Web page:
United States presidential election, 1992

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Bill Clinton and George H. W. Bush
In the 1992 presidential election, President George H. W. Bush stood for reelection. He had received strong support for the way he had handled foreign relations during his term in office, but the economy had slumped. Bush had the confidence of the Republican Party, which nominated him for reelection after he easily brushed aside a campaign by Pat Buchanan. The Democrats, after a more protracted primary season, nominated young Arkansas Governor Bill Clinton, as their candidate. Wealthy oil-businessman named Ross Perot also ran as an independent bringing together a new Reform Party. The candidates appeared in several live televised Presidential Debates, which included not only the two major party candidates but also the sometimes quirky, but very charismatic, Perot who proved to have a "folksy" delivery that gave him a strong following. Clinton won a majority of the Electoral College despite receiving only a plurality of the popular vote after Perot was able to garner almost 20% of the vote.

Contents

Campaign

Bush enjoyed historically high approval ratings after his decisive military victory in Operation Desert Storm in 1991, but that had evaporated by the time of the election. Ironically, the fall of the Berlin Wall and collapse of the Soviet Union under Bush's Presidency hurt him in his reelection campaign in that it resulted in foreign policy not being a prominent issue, with no Soviet threat. The campaign focused almost entirely on domestic concerns and an economy that was believed to still be in a recession.

A prominently placed sign in Clinton’s campaign headquarters read "It’s the economy, stupid!" Bill Clinton ran a different, more youthful campaign, by making frequent appearances on MTV and daytime talk-shows, and took questions from live audiences, which proved to be a comfortable setting for him. He distanced himself from past Democratic Party candidates like George McGovern, Walter Mondale and Michael Dukakis, by running as a centrist. He cited the ticket’s support of the death penalty, a balanced budget, middle class tax cuts and a desire to "end welfare as we know it." Clinton had baggage of avoiding the Vietnam War and past drug use, but the press didn't push those themes and disenchantment with Bush won out.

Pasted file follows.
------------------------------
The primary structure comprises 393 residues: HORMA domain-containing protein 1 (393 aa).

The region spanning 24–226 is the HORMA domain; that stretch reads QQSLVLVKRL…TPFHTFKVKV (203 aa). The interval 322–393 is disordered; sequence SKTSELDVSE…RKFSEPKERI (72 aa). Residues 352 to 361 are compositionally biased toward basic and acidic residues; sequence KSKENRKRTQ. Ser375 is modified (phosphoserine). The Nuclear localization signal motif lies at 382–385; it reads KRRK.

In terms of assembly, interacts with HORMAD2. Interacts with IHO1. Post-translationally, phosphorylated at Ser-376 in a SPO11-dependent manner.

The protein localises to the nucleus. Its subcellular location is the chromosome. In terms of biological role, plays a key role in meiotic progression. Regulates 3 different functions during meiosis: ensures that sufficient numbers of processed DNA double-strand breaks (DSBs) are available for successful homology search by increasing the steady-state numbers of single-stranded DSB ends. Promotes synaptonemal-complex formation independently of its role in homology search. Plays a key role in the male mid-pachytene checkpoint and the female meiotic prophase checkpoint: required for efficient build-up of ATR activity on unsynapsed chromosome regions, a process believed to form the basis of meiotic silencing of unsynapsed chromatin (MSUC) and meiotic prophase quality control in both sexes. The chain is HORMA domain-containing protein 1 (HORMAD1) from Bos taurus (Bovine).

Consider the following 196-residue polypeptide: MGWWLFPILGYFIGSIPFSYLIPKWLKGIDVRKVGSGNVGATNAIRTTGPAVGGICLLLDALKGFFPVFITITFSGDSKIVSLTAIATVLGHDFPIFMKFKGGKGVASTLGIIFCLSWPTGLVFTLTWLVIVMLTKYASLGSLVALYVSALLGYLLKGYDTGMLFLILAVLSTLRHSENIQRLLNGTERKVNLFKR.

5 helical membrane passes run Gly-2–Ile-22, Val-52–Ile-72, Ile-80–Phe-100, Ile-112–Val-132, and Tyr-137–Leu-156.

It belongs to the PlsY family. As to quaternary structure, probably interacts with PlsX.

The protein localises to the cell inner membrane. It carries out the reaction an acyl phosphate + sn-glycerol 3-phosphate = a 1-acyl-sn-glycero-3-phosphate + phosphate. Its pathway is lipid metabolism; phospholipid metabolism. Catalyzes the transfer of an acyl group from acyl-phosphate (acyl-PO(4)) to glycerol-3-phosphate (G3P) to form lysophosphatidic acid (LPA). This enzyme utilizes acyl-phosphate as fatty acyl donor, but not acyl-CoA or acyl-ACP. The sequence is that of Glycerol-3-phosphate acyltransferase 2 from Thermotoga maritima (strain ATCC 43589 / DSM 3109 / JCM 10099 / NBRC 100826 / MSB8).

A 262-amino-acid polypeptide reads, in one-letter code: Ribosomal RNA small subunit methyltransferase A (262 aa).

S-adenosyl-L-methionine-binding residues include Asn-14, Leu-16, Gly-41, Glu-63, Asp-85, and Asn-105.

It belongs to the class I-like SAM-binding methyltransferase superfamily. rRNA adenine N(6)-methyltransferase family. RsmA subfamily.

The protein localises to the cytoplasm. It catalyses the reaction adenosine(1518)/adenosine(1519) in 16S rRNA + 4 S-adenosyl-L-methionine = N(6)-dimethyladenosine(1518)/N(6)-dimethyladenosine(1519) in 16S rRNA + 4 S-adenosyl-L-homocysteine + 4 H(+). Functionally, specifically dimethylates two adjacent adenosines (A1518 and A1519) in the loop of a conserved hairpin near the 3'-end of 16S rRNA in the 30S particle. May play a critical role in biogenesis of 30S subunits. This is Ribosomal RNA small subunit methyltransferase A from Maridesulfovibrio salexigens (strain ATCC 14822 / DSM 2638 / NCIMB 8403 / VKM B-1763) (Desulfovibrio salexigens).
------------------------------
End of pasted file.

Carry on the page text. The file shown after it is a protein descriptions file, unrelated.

George H. W. Bush trailed in the polls for the entire campaign. Several of his speeches and political ads focused on the Gulf War, fall of the Berlin Wall and experience to illustrate his success as commander in chief, but his message did little to help his standing.

Bush was widely blamed for a downturn in the economy that did not actually happen.[1] Worse, he was held responsible by conservative voters for reneging on his pledge, 'Read my lips - no new taxes'. He agreed to a major tax hike. More moderate and less charismatic than Reagan, Bush had no personal following could do little to find an issue to energize his party or the American people. In the debates he stressed the idea of the American people giving him a Republican Congress to work with, which at the time seemed out of touch as the Democrats enjoyed large leads in both the House and the Senate. His campaign never caught fire. Attempts to paint Clinton as a tax-and-spend liberal governor with no foreign policy experience didn't resonate. Bush never found a way to deal with Perot.